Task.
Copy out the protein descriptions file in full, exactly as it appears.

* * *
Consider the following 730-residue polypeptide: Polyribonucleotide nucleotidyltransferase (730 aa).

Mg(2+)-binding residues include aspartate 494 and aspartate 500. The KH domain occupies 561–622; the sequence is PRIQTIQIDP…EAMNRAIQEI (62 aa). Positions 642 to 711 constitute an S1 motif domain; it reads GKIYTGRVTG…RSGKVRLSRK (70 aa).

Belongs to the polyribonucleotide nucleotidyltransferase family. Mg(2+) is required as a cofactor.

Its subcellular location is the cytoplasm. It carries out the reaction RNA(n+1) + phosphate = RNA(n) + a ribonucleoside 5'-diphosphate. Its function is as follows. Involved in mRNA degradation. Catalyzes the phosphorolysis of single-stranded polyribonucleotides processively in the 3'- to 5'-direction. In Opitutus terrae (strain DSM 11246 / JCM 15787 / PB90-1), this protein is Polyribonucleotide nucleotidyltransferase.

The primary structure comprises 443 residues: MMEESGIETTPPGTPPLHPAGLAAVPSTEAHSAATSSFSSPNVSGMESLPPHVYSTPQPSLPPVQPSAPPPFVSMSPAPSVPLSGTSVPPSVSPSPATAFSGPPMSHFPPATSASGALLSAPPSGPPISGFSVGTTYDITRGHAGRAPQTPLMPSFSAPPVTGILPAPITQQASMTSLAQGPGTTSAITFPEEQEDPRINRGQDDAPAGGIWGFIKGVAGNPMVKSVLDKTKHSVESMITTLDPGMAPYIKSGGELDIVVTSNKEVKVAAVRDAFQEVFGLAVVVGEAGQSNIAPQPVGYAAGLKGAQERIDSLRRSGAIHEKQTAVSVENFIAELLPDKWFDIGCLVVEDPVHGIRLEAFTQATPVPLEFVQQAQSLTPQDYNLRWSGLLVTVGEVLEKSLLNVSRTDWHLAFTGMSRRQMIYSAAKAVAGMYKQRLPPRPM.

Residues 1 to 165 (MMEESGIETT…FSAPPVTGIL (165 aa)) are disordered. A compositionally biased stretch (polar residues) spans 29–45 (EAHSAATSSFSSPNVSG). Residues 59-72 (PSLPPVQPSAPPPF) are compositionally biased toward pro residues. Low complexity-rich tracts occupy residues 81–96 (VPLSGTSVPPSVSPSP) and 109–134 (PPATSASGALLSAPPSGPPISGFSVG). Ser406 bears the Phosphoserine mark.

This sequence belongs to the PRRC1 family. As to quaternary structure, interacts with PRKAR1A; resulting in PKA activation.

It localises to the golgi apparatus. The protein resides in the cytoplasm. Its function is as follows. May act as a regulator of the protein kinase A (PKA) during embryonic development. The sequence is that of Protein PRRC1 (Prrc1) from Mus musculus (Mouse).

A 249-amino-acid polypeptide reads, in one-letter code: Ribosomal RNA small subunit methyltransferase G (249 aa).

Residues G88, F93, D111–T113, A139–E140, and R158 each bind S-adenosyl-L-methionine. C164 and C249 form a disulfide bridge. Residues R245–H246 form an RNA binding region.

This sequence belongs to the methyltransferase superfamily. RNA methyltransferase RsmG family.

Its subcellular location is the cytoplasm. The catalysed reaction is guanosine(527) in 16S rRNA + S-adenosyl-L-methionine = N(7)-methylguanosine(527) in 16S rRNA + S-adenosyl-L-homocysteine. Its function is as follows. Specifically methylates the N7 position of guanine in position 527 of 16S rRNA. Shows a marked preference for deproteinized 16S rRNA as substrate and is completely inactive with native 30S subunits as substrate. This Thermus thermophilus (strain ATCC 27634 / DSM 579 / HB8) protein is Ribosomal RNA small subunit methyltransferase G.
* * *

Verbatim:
Consider the following 730-residue polypeptide: Polyribonucleotide nucleotidyltransferase (730 aa).

Mg(2+)-binding residues include aspartate 494 and aspartate 500. The KH domain occupies 561–622; the sequence is PRIQTIQIDP…EAMNRAIQEI (62 aa). Positions 642 to 711 constitute an S1 motif domain; it reads GKIYTGRVTG…RSGKVRLSRK (70 aa).

Belongs to the polyribonucleotide nucleotidyltransferase family. Mg(2+) is required as a cofactor.

Its subcellular location is the cytoplasm. It carries out the reaction RNA(n+1) + phosphate = RNA(n) + a ribonucleoside 5'-diphosphate. Its function is as follows. Involved in mRNA degradation. Catalyzes the phosphorolysis of single-stranded polyribonucleotides processively in the 3'- to 5'-direction. In Opitutus terrae (strain DSM 11246 / JCM 15787 / PB90-1), this protein is Polyribonucleotide nucleotidyltransferase.

The primary structure comprises 443 residues: MMEESGIETTPPGTPPLHPAGLAAVPSTEAHSAATSSFSSPNVSGMESLPPHVYSTPQPSLPPVQPSAPPPFVSMSPAPSVPLSGTSVPPSVSPSPATAFSGPPMSHFPPATSASGALLSAPPSGPPISGFSVGTTYDITRGHAGRAPQTPLMPSFSAPPVTGILPAPITQQASMTSLAQGPGTTSAITFPEEQEDPRINRGQDDAPAGGIWGFIKGVAGNPMVKSVLDKTKHSVESMITTLDPGMAPYIKSGGELDIVVTSNKEVKVAAVRDAFQEVFGLAVVVGEAGQSNIAPQPVGYAAGLKGAQERIDSLRRSGAIHEKQTAVSVENFIAELLPDKWFDIGCLVVEDPVHGIRLEAFTQATPVPLEFVQQAQSLTPQDYNLRWSGLLVTVGEVLEKSLLNVSRTDWHLAFTGMSRRQMIYSAAKAVAGMYKQRLPPRPM.

Residues 1 to 165 (MMEESGIETT…FSAPPVTGIL (165 aa)) are disordered. A compositionally biased stretch (polar residues) spans 29–45 (EAHSAATSSFSSPNVSG). Residues 59-72 (PSLPPVQPSAPPPF) are compositionally biased toward pro residues. Low complexity-rich tracts occupy residues 81–96 (VPLSGTSVPPSVSPSP) and 109–134 (PPATSASGALLSAPPSGPPISGFSVG). Ser406 bears the Phosphoserine mark.

This sequence belongs to the PRRC1 family. As to quaternary structure, interacts with PRKAR1A; resulting in PKA activation.

It localises to the golgi apparatus. The protein resides in the cytoplasm. Its function is as follows. May act as a regulator of the protein kinase A (PKA) during embryonic development. The sequence is that of Protein PRRC1 (Prrc1) from Mus musculus (Mouse).

A 249-amino-acid polypeptide reads, in one-letter code: Ribosomal RNA small subunit methyltransferase G (249 aa).

Residues G88, F93, D111–T113, A139–E140, and R158 each bind S-adenosyl-L-methionine. C164 and C249 form a disulfide bridge. Residues R245–H246 form an RNA binding region.

This sequence belongs to the methyltransferase superfamily. RNA methyltransferase RsmG family.

Its subcellular location is the cytoplasm. The catalysed reaction is guanosine(527) in 16S rRNA + S-adenosyl-L-methionine = N(7)-methylguanosine(527) in 16S rRNA + S-adenosyl-L-homocysteine. Its function is as follows. Specifically methylates the N7 position of guanine in position 527 of 16S rRNA. Shows a marked preference for deproteinized 16S rRNA as substrate and is completely inactive with native 30S subunits as substrate. This Thermus thermophilus (strain ATCC 27634 / DSM 579 / HB8) protein is Ribosomal RNA small subunit methyltransferase G.